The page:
"Four months is not a very long time, so going into it, I was not sure of what to expect, but I knew it would be nothing short of enriching. In the back of my mind, I think I was still nervous at the slightest possibility that I wouldn't be able to adapt well to the new environment. But I left assured that I had assimilated myself well into the local life, done everything I wanted to do there, seen [most of] the places I wanted to see there, and made some life-long friends who shared this unique experience with me. The experience was everything I expected it to be, and more. More than anything, I surprised myself during my semester abroad. What I learned through this experience is beyond what I can put into words. The most noticeable changes are in my growth as a person, open-mindedness, independence, and willingness to meet new people and try new things. I used to hear people who studied abroad say that their experience was life changing, but it is amazing to be able to attest to that saying and to have lived through it myself."
"Studying abroad in Cape Town, South Africa was the best decision I have ever made in my life. Traveling 8,000 miles away from home was the most affirming and healing choice of action during the hardest time of my life. I was so thankful to be able to fund my study abroad through a plethora of scholarships. My motivation for going abroad was moved by many things: the social justice culture within South Africa drew me to want to learn hands-on from the everyday people I would interact with, the similarity of racial dynamics embedded within the history of South Africa as to the United States of America interested me, the desire to connect and learn about the African continent, culture, and people as an African American woman captivated me, and the beautiful aesthetic of Cape Town, South Africa drew me to spend a semester abroad at the University of Cape Town. As someone who believed that they had an open mind, I learned so much about the world and my position as a black woman around the globe. I was inspired to take action, understand the different ways in which I wanted to protest as an activist, and to take my passion for my art more seriously."
"South Africa made me realize how much I played myself as an artist and as a woman. It allowed to cope through a difficult break-up, a death of a family member, and allowed me to understand the ways in which I could and will be navigating my mental health as an independent woman. I took agency to live 8,000 miles away from home for five months. Studying abroad grants you a sense of confidence you never knew existed. During the month that I extended my study abroad, South Africa had its very first AfroPunk festival that is big in Brooklyn every summer. I attended with one of my best friends that I made in South Africa and our fashion at the festival made both Vogue and Essence Magazine! You explore another part of the world, other cultures, other language(s), and other types of people as well as exploring parts of yourself. It’s impacted my life, my career path, my resilience, my independence, and my creative endeavors. I hope you will decide to follow your dreams of studying abroad. Take the leap."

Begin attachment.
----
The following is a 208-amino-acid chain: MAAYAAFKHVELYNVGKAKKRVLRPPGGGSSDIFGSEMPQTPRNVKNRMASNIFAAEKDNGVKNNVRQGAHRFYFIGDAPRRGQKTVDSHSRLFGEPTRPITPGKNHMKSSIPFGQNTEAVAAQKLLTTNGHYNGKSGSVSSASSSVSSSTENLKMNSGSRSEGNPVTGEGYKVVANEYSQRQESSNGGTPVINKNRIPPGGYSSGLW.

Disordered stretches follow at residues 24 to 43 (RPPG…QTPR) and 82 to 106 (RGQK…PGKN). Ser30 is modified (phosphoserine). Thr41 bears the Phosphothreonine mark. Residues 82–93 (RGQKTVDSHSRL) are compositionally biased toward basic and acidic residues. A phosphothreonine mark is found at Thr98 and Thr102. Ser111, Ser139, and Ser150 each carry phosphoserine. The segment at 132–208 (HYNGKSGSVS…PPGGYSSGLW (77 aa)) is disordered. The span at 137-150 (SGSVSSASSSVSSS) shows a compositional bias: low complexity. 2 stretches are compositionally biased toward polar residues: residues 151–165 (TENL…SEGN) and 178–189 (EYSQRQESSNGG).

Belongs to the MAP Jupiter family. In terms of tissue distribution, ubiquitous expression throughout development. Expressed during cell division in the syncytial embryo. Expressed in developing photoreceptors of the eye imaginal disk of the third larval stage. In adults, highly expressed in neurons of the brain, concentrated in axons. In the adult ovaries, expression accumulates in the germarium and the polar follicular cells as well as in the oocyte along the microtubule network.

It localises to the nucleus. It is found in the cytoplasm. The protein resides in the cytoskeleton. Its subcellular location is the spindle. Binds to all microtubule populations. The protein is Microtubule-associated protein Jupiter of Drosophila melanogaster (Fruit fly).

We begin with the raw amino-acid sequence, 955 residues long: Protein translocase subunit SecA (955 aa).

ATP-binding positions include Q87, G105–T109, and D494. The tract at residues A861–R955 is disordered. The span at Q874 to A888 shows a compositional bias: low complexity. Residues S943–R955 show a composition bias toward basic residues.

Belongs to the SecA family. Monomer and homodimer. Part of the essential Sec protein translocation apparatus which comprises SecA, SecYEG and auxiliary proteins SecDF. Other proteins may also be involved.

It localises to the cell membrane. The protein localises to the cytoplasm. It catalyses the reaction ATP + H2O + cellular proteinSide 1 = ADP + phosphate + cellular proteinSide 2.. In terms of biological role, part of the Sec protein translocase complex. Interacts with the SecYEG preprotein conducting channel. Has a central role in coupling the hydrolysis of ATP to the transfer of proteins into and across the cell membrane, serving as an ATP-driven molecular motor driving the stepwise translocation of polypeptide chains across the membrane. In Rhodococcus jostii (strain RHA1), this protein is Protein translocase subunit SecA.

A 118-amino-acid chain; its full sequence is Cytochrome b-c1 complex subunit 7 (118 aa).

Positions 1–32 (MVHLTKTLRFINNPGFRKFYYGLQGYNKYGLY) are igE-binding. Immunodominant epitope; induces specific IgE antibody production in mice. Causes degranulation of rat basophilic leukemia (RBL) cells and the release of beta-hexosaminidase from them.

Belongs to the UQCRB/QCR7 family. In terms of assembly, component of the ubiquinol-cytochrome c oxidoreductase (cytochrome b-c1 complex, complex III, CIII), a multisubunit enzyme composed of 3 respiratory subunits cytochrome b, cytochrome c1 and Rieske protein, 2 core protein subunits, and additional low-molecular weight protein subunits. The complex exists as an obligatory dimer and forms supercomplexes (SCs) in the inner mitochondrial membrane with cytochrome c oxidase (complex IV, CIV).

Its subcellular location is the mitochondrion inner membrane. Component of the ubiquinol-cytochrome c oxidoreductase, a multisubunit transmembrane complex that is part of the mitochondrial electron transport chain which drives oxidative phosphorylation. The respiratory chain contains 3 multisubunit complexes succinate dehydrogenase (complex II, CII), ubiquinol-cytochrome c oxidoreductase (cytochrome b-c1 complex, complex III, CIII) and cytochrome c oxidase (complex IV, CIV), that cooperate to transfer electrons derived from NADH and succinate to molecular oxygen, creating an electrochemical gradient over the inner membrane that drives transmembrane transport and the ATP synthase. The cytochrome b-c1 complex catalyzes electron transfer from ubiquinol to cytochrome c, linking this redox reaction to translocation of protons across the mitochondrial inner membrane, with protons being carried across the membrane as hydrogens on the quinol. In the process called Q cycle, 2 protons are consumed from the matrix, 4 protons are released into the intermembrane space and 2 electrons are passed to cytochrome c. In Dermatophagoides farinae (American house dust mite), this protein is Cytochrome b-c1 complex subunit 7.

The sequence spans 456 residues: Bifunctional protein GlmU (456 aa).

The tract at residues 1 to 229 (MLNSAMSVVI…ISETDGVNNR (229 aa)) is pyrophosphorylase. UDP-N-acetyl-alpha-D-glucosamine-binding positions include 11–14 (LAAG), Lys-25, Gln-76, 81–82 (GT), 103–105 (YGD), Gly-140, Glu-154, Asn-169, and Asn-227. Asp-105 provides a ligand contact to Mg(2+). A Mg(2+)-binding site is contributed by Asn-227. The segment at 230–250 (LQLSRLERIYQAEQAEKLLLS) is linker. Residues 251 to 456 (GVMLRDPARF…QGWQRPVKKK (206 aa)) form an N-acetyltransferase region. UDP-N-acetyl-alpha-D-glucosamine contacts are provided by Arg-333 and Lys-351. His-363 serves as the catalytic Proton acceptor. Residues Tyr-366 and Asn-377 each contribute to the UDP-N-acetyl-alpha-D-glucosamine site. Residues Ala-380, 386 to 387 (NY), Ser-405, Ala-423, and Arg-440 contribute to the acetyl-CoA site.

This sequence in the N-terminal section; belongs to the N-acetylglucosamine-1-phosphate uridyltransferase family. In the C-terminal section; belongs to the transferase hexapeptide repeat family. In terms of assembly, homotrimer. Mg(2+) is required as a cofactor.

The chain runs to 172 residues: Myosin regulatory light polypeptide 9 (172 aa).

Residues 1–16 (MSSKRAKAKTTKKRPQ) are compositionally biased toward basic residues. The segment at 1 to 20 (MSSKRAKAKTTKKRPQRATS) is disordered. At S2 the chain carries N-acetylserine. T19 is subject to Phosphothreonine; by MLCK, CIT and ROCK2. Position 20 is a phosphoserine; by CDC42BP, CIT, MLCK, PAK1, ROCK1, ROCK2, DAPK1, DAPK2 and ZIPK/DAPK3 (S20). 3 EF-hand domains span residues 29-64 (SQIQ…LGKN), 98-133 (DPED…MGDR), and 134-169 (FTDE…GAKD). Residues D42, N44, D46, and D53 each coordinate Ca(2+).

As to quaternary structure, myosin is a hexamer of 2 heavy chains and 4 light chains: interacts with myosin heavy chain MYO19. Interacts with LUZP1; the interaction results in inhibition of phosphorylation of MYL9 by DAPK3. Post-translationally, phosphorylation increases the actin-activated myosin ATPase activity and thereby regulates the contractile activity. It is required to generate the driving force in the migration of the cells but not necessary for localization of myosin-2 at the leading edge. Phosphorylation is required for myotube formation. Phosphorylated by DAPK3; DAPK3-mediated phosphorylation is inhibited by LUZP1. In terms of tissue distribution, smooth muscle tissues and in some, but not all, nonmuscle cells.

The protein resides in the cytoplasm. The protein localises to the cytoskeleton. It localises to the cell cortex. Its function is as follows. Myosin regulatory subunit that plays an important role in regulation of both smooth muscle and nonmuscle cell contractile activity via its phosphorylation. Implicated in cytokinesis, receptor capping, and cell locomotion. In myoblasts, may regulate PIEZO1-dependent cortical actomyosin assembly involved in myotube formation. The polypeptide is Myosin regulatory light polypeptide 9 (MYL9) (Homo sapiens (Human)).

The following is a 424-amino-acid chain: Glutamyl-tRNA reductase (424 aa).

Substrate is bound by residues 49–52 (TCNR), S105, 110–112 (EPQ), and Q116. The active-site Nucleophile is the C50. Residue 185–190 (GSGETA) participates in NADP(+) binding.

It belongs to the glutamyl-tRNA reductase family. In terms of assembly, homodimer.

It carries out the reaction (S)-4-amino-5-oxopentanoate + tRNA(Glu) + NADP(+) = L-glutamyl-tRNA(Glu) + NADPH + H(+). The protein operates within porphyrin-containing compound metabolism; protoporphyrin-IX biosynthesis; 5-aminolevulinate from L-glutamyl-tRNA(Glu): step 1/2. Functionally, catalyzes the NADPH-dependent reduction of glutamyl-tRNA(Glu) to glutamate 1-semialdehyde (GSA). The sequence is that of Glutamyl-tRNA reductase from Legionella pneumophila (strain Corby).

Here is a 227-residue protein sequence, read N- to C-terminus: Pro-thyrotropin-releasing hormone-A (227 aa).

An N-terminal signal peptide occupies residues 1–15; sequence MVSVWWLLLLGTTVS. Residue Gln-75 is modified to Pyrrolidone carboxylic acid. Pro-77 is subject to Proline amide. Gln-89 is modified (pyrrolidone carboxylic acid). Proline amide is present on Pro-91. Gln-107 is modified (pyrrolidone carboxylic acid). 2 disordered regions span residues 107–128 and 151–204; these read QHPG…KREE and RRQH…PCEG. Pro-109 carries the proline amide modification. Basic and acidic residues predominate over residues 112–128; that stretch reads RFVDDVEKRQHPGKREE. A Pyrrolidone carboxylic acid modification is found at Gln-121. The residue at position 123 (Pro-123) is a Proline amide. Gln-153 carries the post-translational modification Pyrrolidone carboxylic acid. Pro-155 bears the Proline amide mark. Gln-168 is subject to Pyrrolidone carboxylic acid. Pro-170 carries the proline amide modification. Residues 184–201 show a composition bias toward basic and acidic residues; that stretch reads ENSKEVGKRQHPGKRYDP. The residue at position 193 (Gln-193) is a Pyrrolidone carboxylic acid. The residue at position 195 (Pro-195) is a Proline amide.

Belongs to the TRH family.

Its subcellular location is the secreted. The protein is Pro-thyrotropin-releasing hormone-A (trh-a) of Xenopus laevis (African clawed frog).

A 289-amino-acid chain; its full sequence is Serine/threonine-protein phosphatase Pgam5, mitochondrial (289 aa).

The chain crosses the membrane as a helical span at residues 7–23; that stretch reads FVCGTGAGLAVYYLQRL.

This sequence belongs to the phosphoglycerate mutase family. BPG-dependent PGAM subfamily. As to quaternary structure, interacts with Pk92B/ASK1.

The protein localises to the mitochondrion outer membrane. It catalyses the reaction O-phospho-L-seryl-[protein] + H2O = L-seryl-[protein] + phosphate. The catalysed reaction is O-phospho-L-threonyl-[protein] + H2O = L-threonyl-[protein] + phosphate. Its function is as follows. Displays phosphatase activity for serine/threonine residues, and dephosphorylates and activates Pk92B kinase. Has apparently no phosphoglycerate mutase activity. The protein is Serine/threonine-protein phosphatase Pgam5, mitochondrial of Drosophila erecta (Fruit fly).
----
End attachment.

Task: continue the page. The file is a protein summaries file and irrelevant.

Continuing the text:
"Traveling abroad has affected the way I think about life and my role in a global world within the 21st century. Being that I am an American, I became very aware of certain privileges granted to me because of my nationality. Americans have a certain privilege other nationalities do not have. I was also more aware of my African heritage being that Italy is currently dealing with a huge African migrant crisis. Because of that, I became more aware of who I was as an American Ghanaian traveling throughout Italy."
"I recently made a trip to Lake Como, Italy, which is at the foot of the Dolomites Mountains in Northern Italy. I think this trip was the culmination of my study abroad experience, and where I felt most at home. As a student who spoke no Italian, came with no previously formed friendships, and knew little about my host country, getting acclimated to my surroundings was tough, but the way that I've grown and changed through my time here will stay with me always. Being in a setting so far from home makes you open to new experiences, and less afraid of change. You learn to find quirks in the culture that you previously felt so alien to, and at the end of your experience, you will find that you've actually become part of that culture and are unwilling to part with it. Writing this, I am still in my tiny Italian apartment at the edge of the city center of Florence, and it'll be hard to leave this all behind."
"I am a Muslim American-Pakistani woman, and all these identities were just words on a page for me until I went to Morocco. Entering Morocco, a Muslim nation, made me question what that title really meant. Whenever I would go anywhere on the streets people would ask me what I was. Who am I? I would reply American and they would look confused, the brownness of my skin not connecting to what they see in Hollywood movies, politics, or anything on the media as American. I would then clarify stating that my parents are from Pakistan and then they would nod and laugh in understanding. However, when I started to do the opposite—calling myself Pakistani first, they would still be skeptical, noting my accent and clothes. Soon this grew frustrating and I started to envy my white-American friends who could just say they were American and continue with their lives, sometimes even having people be more open to them due to their blatant 'Americanness'. I was too confusing for them to understand. Studying abroad changed my perspective on how I interact with others, but more specifically myself. All the challenges were new, unexpected and now looking back I am so glad I made the choices that I did. I hope to relay these same stories to kids in the future, hoping that I will inspire some twelve-year-old girl like me to keep that thought in the back of her mind, so when the day comes she will also take that step out into the world and make it."